According to Paul R. Abramson, the widespread availability of pornography during the American Civil War (1861–1865) gave rise to an anti-pornography movement, culminating in the passage of the Comstock Act in 1873,[10] but which also dealt with birth control and abortion issues. The main support and active persecutor for the moral purposes of the Comstock laws was the New York Society for the Suppression of Vice, led by Comstock.


In February 1866, the Young Men's Christian Association (YMCA) of New York's Executive Committee privately distributed a report that was written by Cephas Brainerd and Robert McBurney entitled, "A Memorandum Respecting New-York as a Field for Moral and Christian Effort Among Young Men." This memorandum linked the main message of the Y.M.C.A. to facts and figures that were drawn from the census, tax data, and licensing reports. All of this data was used to support the fact that many of the younger, more unsupervised members of the society had more than enough free time in the evenings to spend in billiard saloons, gambling halls, porter houses, and houses of prostitution and assignation.

The 1866 memorandum supported a plan to construct a centrally located building to better serve the younger men of New York. Not only was the building to support the spiritual, mental, and social well-being of the young-men, it was also suggested to benefit their physical condition.[2] However, the memorandum was also used as a "call to action" to investigate whether or not a law was in place to reprimand and confiscate "obscene" literature. After conferring with a district attorney, a committee was organized to write up a bill to be pushed through the New York State legislature. In 1868, the bill was passed however it was not as strong as the association would have liked it to be. After the passing of the bill, the Y.M.C.A appointed a committee to oversee the enforcement of the law. This law included the important power of search and seizure which authorized magistrates to issue warrants that allowed police officers "to search for, seize and take possession of such obscene and indecent books, papers, articles and things" and hand them over to the district attorney. If the indicted party ended up being found guilty, the materials that were confiscated in the raid were destroyed.[2]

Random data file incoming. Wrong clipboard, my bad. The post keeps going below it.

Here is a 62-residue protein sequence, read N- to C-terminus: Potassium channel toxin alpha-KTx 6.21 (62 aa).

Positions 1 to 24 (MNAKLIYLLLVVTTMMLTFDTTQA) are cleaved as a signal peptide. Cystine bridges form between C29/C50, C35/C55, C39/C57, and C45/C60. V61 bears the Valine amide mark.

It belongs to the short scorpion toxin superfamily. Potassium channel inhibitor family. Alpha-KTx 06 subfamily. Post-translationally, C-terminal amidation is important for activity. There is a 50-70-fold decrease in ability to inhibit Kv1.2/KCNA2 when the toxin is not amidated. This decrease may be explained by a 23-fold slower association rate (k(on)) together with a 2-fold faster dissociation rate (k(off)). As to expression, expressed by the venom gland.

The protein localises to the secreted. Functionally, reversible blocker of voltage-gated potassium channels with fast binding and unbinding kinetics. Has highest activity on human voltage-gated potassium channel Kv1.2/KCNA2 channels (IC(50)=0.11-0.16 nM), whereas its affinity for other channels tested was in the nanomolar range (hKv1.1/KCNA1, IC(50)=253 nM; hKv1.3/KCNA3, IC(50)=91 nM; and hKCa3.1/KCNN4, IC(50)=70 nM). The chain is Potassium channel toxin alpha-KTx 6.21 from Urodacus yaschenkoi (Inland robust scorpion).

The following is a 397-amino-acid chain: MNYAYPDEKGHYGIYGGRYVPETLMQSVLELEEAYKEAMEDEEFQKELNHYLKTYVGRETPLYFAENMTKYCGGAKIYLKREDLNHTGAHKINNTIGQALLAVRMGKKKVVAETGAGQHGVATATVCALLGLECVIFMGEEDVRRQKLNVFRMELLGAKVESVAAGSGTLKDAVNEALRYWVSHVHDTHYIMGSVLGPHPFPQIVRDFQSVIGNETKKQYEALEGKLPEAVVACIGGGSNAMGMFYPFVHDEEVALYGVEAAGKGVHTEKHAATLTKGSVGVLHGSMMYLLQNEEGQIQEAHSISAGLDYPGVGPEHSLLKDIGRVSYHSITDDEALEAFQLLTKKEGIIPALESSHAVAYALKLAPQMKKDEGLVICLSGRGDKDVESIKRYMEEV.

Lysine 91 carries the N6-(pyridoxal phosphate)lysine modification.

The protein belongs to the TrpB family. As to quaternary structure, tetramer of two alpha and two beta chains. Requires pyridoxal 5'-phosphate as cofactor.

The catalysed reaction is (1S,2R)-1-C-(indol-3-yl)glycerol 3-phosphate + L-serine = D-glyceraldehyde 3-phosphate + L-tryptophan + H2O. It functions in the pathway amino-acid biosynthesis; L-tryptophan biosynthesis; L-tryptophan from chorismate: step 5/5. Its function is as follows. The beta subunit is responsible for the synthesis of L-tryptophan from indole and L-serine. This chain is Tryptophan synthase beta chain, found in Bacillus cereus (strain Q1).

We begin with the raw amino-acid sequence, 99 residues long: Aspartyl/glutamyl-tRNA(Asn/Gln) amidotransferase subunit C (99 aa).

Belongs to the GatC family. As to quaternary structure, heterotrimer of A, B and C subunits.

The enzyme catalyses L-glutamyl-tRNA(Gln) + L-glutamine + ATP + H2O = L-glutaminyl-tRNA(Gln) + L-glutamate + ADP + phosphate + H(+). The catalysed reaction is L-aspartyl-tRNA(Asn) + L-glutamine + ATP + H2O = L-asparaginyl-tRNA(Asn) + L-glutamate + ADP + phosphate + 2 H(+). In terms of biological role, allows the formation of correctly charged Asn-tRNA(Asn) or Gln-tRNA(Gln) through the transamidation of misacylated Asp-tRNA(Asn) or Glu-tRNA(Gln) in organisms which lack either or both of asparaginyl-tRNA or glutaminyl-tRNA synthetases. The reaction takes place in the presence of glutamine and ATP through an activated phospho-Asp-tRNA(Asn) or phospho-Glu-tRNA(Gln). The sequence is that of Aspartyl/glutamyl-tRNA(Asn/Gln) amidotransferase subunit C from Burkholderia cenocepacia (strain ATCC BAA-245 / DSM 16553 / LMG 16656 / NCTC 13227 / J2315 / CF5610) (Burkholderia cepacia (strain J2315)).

Anthony ComstockEdit

Anthony Comstock stated that he was determined to act the part of a good citizen, meaning that he had every intention of upholding the law. He started off by beginning a campaign against the saloons in his New York neighborhood of Brooklyn.

The biggest contributor to igniting Comstock's mission to rid of any and all obscene material was when one of his dear friends died. Comstock blamed his death on him being "led astray and corrupted and diseased" which suggests that the friend contracted a venereal disease that was connected to masturbation, nervous disability, and susceptibility to illness.[original research?] As for a person to blame, Comstock laid all of it on Charles Conroy, who had sold his friend "erotic materials" from a basement on Warren Street. After this incident, he continued on with the crusade all throughout his neighborhood and in doing so, he kept a ledger that had a record of every single arrest he had made.

Comstock became linked with the YMCA shortly after writing a financial request to Robert McBurney to continue with his efforts. Once the current President, Morris Jesup, became aware of the letter he immediately went to see Comstock and allocated the funds towards his efforts. On top of the money allocated for Comstock's efforts, Jesup also gave him a bonus for his efforts.